Ain Ben Haddou
But we made it, of course, and the payoff was magnificent. We stopped at the picturesque kasbah of Ain Ben Haddou, supported entirely by UNESCO and Hollywood (Sodom and Gomorrah, The Jewel of the Nile, The Sheltering Sky, Alexander, Gladiator, Kingdom of Heaven, Prince of Persia, and possibly the newest season of Game of Thrones) and uninhabited but for the trinket shops.
River by Ain Ben Haddou
We drove through the Valley of Roses, which sadly doesn’t bloom until May. We had to settle for second best: the almond trees were flowering, and I like them quite a lot.
Valley of Roses
As we passed through different towns, Ibrahim pointed out the different styles the women were wearing: “This is an Arabic town. See all the women are in black.” Most of the women we saw on our trip and have seen elsewhere in Morocco wear brightly colored djellebas and headscarves—it is very rare that we see a “black ghost” in Rabat—and here away from the cities, we were seeing more bright blue hues, a Berber custom.
Chez Pierre in Dades Gorges
Our first night was at Chez Pierre in the Dades Gorges, towering red rock cut by a swift-moving river and shaped by the wind. The inn was outfitted like a European lodge with some minimal Moroccan touches, and its gardens were bright with flowers and herbs. We had an amazing French meal paired with a mediocre Moroccan wine—the place was nice enough to make Colin concerned he’d misunderstood the price of our tour. He had not.

Evening in the Dades Gorges

Evening in the Dades Gorges

We had more gorges ahead of us, this time the Todra Gorge. The water splitting those rocks was shallow enough to wade through, and we spent a pleasant hour or so there taking photos, skipping rocks, and bouldering.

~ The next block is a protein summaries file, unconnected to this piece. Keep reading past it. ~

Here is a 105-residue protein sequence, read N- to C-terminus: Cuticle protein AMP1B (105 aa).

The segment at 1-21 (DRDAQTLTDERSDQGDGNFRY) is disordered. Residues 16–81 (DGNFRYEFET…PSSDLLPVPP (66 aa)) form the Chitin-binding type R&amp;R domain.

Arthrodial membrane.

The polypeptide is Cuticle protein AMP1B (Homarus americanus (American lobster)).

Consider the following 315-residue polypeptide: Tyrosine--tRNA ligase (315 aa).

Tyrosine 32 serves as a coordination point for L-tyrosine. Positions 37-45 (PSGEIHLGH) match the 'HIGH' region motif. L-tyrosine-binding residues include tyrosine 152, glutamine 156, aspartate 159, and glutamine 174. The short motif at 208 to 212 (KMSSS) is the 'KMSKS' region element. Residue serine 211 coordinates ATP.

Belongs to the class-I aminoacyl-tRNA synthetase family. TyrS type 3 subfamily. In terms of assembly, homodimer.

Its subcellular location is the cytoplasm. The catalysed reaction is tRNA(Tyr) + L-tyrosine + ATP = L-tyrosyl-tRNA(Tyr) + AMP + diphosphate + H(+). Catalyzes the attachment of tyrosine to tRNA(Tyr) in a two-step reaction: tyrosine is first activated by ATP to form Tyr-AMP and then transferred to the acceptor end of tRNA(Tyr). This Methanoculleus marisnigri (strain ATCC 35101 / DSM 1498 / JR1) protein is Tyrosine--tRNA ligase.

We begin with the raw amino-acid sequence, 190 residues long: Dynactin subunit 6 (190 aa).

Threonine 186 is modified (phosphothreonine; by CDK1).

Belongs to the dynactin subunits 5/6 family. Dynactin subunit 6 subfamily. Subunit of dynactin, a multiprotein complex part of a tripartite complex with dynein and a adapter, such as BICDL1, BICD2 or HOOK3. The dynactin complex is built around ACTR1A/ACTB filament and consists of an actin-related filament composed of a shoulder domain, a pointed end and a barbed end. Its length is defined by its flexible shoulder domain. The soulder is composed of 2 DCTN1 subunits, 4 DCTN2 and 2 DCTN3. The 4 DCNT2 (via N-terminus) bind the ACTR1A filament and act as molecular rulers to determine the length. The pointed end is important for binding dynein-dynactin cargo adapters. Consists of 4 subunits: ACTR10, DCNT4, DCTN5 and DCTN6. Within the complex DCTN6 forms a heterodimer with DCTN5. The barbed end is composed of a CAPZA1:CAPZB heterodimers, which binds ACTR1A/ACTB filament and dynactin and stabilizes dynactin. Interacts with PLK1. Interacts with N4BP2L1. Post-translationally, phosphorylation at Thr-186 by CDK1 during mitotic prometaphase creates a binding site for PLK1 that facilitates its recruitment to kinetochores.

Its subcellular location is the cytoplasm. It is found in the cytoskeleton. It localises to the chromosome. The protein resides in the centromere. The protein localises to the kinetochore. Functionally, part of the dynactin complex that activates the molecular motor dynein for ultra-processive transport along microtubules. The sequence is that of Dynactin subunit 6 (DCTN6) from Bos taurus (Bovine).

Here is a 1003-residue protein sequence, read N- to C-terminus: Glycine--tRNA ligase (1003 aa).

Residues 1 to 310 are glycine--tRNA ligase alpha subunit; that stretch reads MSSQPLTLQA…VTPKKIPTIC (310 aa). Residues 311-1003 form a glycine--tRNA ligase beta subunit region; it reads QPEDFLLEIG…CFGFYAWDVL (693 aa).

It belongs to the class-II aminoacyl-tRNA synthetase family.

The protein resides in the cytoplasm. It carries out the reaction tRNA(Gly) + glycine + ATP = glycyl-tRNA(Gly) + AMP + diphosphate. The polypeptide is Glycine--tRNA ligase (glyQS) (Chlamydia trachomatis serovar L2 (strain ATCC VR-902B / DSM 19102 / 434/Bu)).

Towering Todra Gorge

Towering Todra Gorge

By that afternoon, though, we were decidedly on our way to the dunes. We stopped for a mint tea and to change for our camel trek. Ibrahim’s brother (it’s a family business) arranged our headscarves to protect against the wind that was picking up. Good thing, too! If I called what we rode through a sand storm, or even a little sand storm, it would be an exaggeration; however, the wind was blowing the sand strongly enough that we were all glad to be able to wrap up against it.
With camelblowing sandOn camels
After about two hours, our camel caravan arrived at our desert camp. Our guide advised us to hurry up the hill to catch the sunset, which we did with some success. Then it was back to camp for a tajine dinner, a campfire, some drumming, and some riddles.

Climbing back on the camel the next day was no pleasant task, and I think I’ve had enough camel riding for life, maybe. That’s not to say I didn’t thoroughly enjoy the experience, and in fact, I would recommend it to anyone looking for a little adventure.
Sahara Desert
Getting back to Marrakech required two long car days, overnighting in a dazzling hotel in Ouarzazate, a town that didn’t have much else going on. Ibrahim’s music selections now were mostly Moroccan, specifically Berber, and we zipped over the mountain pass again, stopping to see a women’s coop processing argan nuts. That night we would be again in Marrakech, but only as a stopover before heading to the beach.

Spring Break!

A post a day while I’m not working to catch up on these many weeks without regular updates.

Being a substitute, long-term though I may be, means I get to take off for two weeks when our friends come to visit and then another week off when my school goes on spring break. Unpaid leave—gotta love it.
Marrakech from our terrace